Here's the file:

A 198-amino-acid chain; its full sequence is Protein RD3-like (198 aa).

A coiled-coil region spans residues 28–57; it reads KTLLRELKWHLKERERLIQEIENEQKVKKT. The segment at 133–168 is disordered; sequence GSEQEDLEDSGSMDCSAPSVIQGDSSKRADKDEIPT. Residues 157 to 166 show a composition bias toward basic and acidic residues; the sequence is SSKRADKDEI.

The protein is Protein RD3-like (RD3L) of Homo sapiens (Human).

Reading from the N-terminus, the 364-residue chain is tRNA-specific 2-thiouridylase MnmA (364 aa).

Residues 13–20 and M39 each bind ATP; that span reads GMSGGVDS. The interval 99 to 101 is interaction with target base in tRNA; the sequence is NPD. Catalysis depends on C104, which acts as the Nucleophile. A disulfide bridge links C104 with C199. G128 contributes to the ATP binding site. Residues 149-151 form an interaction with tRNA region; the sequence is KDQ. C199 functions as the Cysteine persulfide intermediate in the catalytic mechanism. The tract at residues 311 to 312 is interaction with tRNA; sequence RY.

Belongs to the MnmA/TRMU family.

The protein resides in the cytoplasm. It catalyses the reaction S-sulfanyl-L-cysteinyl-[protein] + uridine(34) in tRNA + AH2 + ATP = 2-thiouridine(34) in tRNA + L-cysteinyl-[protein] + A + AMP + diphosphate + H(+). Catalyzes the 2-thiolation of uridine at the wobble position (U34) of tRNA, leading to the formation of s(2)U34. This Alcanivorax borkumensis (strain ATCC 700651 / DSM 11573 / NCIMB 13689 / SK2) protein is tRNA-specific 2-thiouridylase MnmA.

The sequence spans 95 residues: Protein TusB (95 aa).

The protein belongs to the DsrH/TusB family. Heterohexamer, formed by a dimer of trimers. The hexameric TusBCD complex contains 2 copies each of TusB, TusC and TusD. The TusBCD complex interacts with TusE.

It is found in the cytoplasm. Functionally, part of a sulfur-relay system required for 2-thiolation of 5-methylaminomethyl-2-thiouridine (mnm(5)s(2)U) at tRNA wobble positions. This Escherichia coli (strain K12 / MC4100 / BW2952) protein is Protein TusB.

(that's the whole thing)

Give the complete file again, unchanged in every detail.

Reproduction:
A 198-amino-acid chain; its full sequence is Protein RD3-like (198 aa).

A coiled-coil region spans residues 28–57; it reads KTLLRELKWHLKERERLIQEIENEQKVKKT. The segment at 133–168 is disordered; sequence GSEQEDLEDSGSMDCSAPSVIQGDSSKRADKDEIPT. Residues 157 to 166 show a composition bias toward basic and acidic residues; the sequence is SSKRADKDEI.

The protein is Protein RD3-like (RD3L) of Homo sapiens (Human).

Reading from the N-terminus, the 364-residue chain is tRNA-specific 2-thiouridylase MnmA (364 aa).

Residues 13–20 and M39 each bind ATP; that span reads GMSGGVDS. The interval 99 to 101 is interaction with target base in tRNA; the sequence is NPD. Catalysis depends on C104, which acts as the Nucleophile. A disulfide bridge links C104 with C199. G128 contributes to the ATP binding site. Residues 149-151 form an interaction with tRNA region; the sequence is KDQ. C199 functions as the Cysteine persulfide intermediate in the catalytic mechanism. The tract at residues 311 to 312 is interaction with tRNA; sequence RY.

Belongs to the MnmA/TRMU family.

The protein resides in the cytoplasm. It catalyses the reaction S-sulfanyl-L-cysteinyl-[protein] + uridine(34) in tRNA + AH2 + ATP = 2-thiouridine(34) in tRNA + L-cysteinyl-[protein] + A + AMP + diphosphate + H(+). Catalyzes the 2-thiolation of uridine at the wobble position (U34) of tRNA, leading to the formation of s(2)U34. This Alcanivorax borkumensis (strain ATCC 700651 / DSM 11573 / NCIMB 13689 / SK2) protein is tRNA-specific 2-thiouridylase MnmA.

The sequence spans 95 residues: Protein TusB (95 aa).

The protein belongs to the DsrH/TusB family. Heterohexamer, formed by a dimer of trimers. The hexameric TusBCD complex contains 2 copies each of TusB, TusC and TusD. The TusBCD complex interacts with TusE.

It is found in the cytoplasm. Functionally, part of a sulfur-relay system required for 2-thiolation of 5-methylaminomethyl-2-thiouridine (mnm(5)s(2)U) at tRNA wobble positions. This Escherichia coli (strain K12 / MC4100 / BW2952) protein is Protein TusB.